Afghan President Confronts Pakistani Counterpart over Suicide Bombers
Afghan President Hamid Karzai's administration, backed by the United States and Britain, is pressuring Pakistan to take action to stop suicide bombings in Afghanistan. During his recent visit to Islamabad, Karzai presented evidence to Pakistani President Pervez Musharraf implicating Pakistan in the recruitment, training and equipping of Islamic radical suicide bombers.
Karzai's three-day visit Pakistan ended February 17. On the visit's first day, the Afghan and Pakistani leaders jointly pledged to intensify counter-terrorism activities. At least 30 suicide bombing attacks, carried out by the Taliban and al Qaeda, have killed nearly 100 people in Afghanistan over the past three months. Most of the victims have been Afghan civilians. Anti-Pakistan sentiment has been rising in Afghanistan. There have been dozens of demonstrations in towns across the country, against the alleged support that Pakistan's Inter-services Intelligence (ISI) is giving to the Taliban.
"We have provided President Musharraf with a lot of very detailed information on acts of terrorism being carried out in Afghanistan, and we discussed in great detail what actions Pakistan could now take," Karzai said. "We expect results; we expect that terrorist attacks will decrease."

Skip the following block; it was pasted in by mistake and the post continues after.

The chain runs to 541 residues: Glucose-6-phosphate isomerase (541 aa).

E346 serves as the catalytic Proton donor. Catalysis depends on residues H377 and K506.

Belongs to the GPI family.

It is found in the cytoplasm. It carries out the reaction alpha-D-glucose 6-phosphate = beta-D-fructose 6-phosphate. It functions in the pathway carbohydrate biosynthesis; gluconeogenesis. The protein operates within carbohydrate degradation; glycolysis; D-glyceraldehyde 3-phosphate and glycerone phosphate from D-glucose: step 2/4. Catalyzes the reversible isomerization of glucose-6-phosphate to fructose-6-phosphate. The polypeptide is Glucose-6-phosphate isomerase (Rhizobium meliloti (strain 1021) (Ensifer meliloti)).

Karzai made it clear that the United States and Britain had increased diplomatic pressure on Pakistan to sever ties with the Taliban. "There will be thousands of British troops deployed in the south against the Taliban and neither Britain nor Afghanistan is in any mood to tolerate any more casualties," said Karzai. "Britain will be piling on the pressure from now on." About 4,000 British troops began deploying in southern Afghanistan in mid-February. Most of the British soldiers will be stationed in Helmand Province, where the Taliban have conducted increasingly aggressive operations in recent months.
The dossiers given by Karzai to Musharraf included the names and addresses of Pakistani recruiters, trainers and those who equip them with suicide vests and explosives before they are sent into Afghanistan. Much of the recruitment takes place at a radical Islamic bookshop, several mosques and madrassas in the port city of Karachi, while the training is done at safe houses in Quetta and Chaman, in Balochistan province.
Ahmed Rashid is a Pakistan-based journalist and author of the book "Taliban: Militant Islam and Fundamentalism in Central Asia."